Sex is a form of communication. I was taught that when I was 13, and it made the notion of someday getting naked - naked! - with another person and doing incredibly intimate stuff less intimidating. I mean, it was still scary, but I figured if I just established communication with the other person, both in words and with our b-b-b-bodies, there was the outside chance I might get through the encounter without dying of embarrassment.
Don Jon, written, directed and starring Joseph Gordon-Levitt, deals with a young man who draws considerable satisfaction, and a large portion of his fashion sense, from Internet porn. He enjoys sex with lots of women, but prefers porn because it allows him to get "lost" in a way he cannot during a real world rendezvous. Jon (Gordon-Levitt) begins dating a young woman whose relationship expectations appear to be based on romantic comedies. They are drawn to each other - they look so good together! - but it soon becomes clear that "what we've got here is (a) failure to communicate."
The slight, effective story is about a clueless man who tries to go from point A to point B. It looks like a short, obvious journey from our vantage point, but it isn't for Jon. Don Jon is set just down the street from where the characters in Saturday Night Fever lived. Jon (Gordon-Levitt) is a good-looking fellow with a gym-sculpted body (just like the guys in the porn clips!), slicked back hair and a square jaw. He doesn't swagger so much as walk purposefully with a swaggering undertone.
Don Jon (nicknamed for his way with women) is a self-created exaggeration of a human inspired by the porn world, where the men have bulging muscles and plus-size dicks, and the woman have huge breasts and va-va-voom asses to complement them. Barbara (Scarlett Johansson), Jon's potential girlfriend, is a self-created exaggeration of a human inspired by kicky romcom women, and she expects her men to behave like proper romcom dreamboats. Both self-creations are strongly influenced by their environment as well, so there's a dose of Jersey Shore in their style and values.
The supporting players, including Jon's parents (Gleanne Headly and - good to see him - Tony Danza), are stereotypes. That may be commentary by Gordon-Levitt on people falling into roles rather than daring to live freestyle, or it may be lazy writing. Either way, it fits the film's motif. Later, Esther (Julianne Moore) enters Jon's life. She's older, earthier and doesn't act like anyone he's ever met. The richness of Moore's character makes me suspect that the stereotypical characters are indeed deliberate.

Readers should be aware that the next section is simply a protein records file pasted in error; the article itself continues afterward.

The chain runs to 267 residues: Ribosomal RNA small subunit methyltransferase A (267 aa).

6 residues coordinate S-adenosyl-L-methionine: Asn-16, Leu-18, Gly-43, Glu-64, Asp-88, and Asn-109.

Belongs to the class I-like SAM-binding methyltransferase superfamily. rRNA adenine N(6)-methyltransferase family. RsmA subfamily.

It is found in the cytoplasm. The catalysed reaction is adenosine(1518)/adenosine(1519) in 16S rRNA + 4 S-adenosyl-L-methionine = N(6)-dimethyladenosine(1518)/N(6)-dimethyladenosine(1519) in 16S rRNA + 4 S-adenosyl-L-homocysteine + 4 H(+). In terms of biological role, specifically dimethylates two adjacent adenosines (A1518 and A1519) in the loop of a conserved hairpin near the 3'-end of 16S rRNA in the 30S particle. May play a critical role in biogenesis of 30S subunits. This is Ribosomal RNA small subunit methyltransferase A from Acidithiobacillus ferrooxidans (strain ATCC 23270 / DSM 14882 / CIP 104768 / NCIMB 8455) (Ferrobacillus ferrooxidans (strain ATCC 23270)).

Gordon-Levitt directs the film in a snappy, in-your-face fashion befitting his lead character's porn-ish macho persona. Meanwhile, Nathan Johnson offers a lush score that would fit nicely in a Douglas Sirk '50s romance. The contrasting styles work together very well. There's lots of humor in Don Jon, but no smirking at Jon's sexual habits. I liked that. I also liked Jon's matter-of-fact approach to masturbation. He understands it's a normal, healthy activity, but appears to have no idea that everybody doesn't do it as often as him (his record is 11 times in one day).
While I enjoyed the repeated scenes of his confessions at church, I wondered what the inclusion of numerous scenes of him on the road hollering at other drivers was all about. And I wonder why the film suggested that one should choose between masturbation and sex with a partner. Don't most people do both? Regardless, Don Jon is a nice surprise. I feared the movie would be a skeevy drag, but Joseph Gordon-Levitt, already established as a top-flight actor, makes it shine, proving himself to be a promising writer-director as well.